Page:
The 5 levels of change
December 20, 2014 1 Comment
We face opportunities and challenges everyday. Taking advantage of the opportunities or managing the challenges involves change and maybe moving workers out of their comfort zone. Each challenge or opportunity requires different management and change level. The following is a spectrum of change levels that will cover almost every challenge faced in business.
Level 1: Improve efficiency
Improve efficiency by determining if workers are putting the right effort at the right place. Take a look at the current work practices and if the workers are doing what they are suppose to do.
Worker competence and willingness to work are two major factors at this level. Superstars in box 1 are those who are competent and willing to work. They are go-getters who you only need to describe the job for them and they will execute it flawlessly. Workers in box 2 are good workers who are willing to work, but not competent enough to execute a faultless job. Training and development are the solution to increase the workers’ efficiency in this box. Competent and experienced workers in box 3 are unwilling to do their jobs for different reasons. Motivation may help improve the efficiency in box 3 but the workers are choosing not to work for different reasons. Workers in box three knows the rules and regulations, knows the lube holes, shortcuts and exceptions. Troublemakers are usually found in this box and the leader or manager should be careful with them. Workers in box 4 are either new workers or older workers who’ve been moved to a new job without proper training. Their unwillingness to work may be affected by their incompetence or the neglect they feel after they have been assigned to their new role. The leader should either replace workers in the box or train and motivate them to do their jobs.
Level 2: High performance.
Executing the right business process. Focus on the important and not urgent part of the business before they become important and urgent. Important and urgent businesses are usually executed in a firefighting mood which lead to mistakes or substandard jobs. Organize work by using the right procedures and setting priorities with key performance indicators and milestones. Pareto Principle states that 80 percent of all the things being done are executed by 20 percent of the right effort by the right people. Assign the right workers with the right resources to high yielding part of the business.
Level 3: Improve, eliminate and copy.
Cut or improve some of the steps from the best process recognized for the business. In level 2 we selected to automate processes to conduct the organizational business, but we need to improve or trim some of the redundant steps that take up time and recourses with little or no positive effect. Redesign the business process by eliminating the unnecessary steps, improve vital steps and imbed best practices in the process. Revisit the business process with fresh and unbiased eyes. Some of the steps in the process were put to inflate somebody’s ego. Other steps were useful for many years, but became absolute now. Some activities and regulations are practiced in the organization for no apparent reason. When asked, the workers will say “we always do it this way, but we are not sure why!” Simple questions can reveal a lot of wrong practice. The same simple questions can be directed to top management and floor workers.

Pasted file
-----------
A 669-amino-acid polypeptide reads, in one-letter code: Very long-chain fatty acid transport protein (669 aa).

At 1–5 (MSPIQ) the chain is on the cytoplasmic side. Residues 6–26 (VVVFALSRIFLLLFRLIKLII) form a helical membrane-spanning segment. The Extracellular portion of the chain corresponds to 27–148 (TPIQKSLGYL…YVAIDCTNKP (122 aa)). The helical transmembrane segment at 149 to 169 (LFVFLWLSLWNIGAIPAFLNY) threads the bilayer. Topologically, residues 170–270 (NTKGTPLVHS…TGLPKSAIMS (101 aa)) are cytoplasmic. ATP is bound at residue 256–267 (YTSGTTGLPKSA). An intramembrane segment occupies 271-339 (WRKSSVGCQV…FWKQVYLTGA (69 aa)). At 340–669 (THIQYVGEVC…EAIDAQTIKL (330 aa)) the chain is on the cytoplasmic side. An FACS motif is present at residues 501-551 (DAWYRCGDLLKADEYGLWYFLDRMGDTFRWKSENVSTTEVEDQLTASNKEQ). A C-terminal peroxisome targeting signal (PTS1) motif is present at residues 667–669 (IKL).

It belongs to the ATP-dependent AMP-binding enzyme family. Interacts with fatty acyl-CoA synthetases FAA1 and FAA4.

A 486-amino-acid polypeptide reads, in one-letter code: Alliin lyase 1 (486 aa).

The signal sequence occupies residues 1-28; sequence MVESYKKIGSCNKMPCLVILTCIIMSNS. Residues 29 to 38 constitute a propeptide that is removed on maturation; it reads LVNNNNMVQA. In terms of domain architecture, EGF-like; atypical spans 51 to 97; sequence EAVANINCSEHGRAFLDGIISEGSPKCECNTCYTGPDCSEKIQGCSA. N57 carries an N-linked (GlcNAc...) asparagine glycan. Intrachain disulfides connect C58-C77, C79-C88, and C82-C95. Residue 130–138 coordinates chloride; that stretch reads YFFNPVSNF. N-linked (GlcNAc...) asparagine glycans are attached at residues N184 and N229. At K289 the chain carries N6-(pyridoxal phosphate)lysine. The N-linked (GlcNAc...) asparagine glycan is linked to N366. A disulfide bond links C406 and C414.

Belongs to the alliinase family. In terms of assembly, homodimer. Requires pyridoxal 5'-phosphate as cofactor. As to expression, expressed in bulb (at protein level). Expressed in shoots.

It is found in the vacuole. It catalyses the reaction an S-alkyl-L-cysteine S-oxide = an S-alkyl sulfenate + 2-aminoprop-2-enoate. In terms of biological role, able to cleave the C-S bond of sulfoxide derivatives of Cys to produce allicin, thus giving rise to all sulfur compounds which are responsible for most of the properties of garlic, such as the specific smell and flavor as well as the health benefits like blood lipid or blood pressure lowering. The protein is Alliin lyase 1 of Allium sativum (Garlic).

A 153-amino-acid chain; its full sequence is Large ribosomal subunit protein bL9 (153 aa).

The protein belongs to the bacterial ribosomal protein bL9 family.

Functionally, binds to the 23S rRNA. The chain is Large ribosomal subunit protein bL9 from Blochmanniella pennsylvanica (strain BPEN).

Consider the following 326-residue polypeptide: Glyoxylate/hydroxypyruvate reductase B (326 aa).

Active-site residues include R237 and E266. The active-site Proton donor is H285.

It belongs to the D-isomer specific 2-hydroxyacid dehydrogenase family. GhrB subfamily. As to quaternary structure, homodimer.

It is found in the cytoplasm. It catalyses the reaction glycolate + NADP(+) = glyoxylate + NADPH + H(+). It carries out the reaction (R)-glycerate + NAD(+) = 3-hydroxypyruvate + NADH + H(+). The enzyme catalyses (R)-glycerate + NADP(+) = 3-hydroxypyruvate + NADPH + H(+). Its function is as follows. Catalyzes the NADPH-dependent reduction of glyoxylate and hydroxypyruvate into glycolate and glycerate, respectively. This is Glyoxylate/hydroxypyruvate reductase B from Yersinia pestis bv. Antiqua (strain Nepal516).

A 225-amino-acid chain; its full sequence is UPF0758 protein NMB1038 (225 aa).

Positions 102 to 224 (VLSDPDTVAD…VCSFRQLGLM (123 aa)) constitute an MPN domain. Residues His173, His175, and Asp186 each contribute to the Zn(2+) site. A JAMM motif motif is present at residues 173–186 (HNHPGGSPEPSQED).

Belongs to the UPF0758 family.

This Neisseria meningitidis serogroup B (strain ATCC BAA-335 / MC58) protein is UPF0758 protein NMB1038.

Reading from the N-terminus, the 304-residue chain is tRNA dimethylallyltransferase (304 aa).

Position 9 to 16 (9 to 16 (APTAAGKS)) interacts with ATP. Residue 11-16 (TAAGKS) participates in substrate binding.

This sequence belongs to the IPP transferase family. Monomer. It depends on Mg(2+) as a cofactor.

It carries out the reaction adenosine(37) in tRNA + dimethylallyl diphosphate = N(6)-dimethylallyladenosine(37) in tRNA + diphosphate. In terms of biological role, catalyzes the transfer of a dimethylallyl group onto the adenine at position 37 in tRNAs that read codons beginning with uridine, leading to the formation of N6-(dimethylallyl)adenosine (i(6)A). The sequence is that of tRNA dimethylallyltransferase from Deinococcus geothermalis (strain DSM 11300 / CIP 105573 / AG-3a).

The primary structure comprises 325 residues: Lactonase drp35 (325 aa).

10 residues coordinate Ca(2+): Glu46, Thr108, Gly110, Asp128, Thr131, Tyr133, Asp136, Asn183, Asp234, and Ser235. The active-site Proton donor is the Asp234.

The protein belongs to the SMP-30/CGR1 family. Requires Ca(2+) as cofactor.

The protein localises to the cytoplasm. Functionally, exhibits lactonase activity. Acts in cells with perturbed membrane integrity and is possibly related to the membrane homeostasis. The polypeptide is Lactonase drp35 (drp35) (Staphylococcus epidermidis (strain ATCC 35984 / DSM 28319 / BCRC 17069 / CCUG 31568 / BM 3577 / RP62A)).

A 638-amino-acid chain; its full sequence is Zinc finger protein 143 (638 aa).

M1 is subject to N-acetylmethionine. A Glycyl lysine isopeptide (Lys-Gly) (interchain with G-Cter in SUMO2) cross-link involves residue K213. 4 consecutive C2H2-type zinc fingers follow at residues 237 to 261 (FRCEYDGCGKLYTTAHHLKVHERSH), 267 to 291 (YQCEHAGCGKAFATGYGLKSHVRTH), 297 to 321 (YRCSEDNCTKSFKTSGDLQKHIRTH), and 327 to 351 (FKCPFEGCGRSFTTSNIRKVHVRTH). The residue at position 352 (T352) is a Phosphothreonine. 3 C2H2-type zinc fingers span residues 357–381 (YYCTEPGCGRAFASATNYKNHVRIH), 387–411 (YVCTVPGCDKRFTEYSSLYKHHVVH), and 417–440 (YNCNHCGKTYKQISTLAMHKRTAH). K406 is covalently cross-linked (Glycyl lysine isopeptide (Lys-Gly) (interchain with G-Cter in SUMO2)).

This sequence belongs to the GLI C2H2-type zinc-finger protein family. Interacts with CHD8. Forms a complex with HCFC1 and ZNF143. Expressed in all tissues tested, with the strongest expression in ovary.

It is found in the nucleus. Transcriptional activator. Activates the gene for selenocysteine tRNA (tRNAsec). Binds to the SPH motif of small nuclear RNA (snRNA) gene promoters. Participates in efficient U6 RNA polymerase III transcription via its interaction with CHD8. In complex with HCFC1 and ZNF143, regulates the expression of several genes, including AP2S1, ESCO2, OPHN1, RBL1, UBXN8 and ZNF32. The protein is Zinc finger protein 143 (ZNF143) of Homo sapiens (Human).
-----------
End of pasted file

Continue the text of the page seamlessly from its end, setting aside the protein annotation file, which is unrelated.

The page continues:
Organization’s do not work soon. Competitors with similar products are produced by similar processes or even better. The organization should explore how others are executing their businesses and find ways and means to adapt them in the organization. Change will always have resistance from workers living in their comfort zone. Not Invented Here (NIH) is one of the hurdles that workers used to stop or even sabotage processes or practices they did not develop internally in the organization. Workers ego and selfishness will find faults and difficulties in the new best practices they did not develop. Resistance can be handled by explaining or demonstrating the benefits of the new best practice and how it may help the workers in their daily work.
Level 4: Think out of the box.
Brainstorm new idea nobody thought could be possible or feasible. The new ideas may have a slim chance to succeed, but experimenting with these ideas after careful thought may yield great results. The new ideas may lead to other possibilities worth further exploring. Integration between different tools or technologies can result in different possibilities and products. New ideas are always welcome, but implementing them will face Great resistance. Change management is a major factor in getting the new ideas go through the comfort zone.
Level 5: Breakthrough.
Complete shift in the thinking paradigm. In this level the business owner was exploring new territories that never been explored before. The breakthrough might be in changing the future direction by more than 90 degrees. Intel dropped the memory chip business and pursued the processor business. Steve Job reduced the Apple products from 12 to only fore after his legendary return to Apple.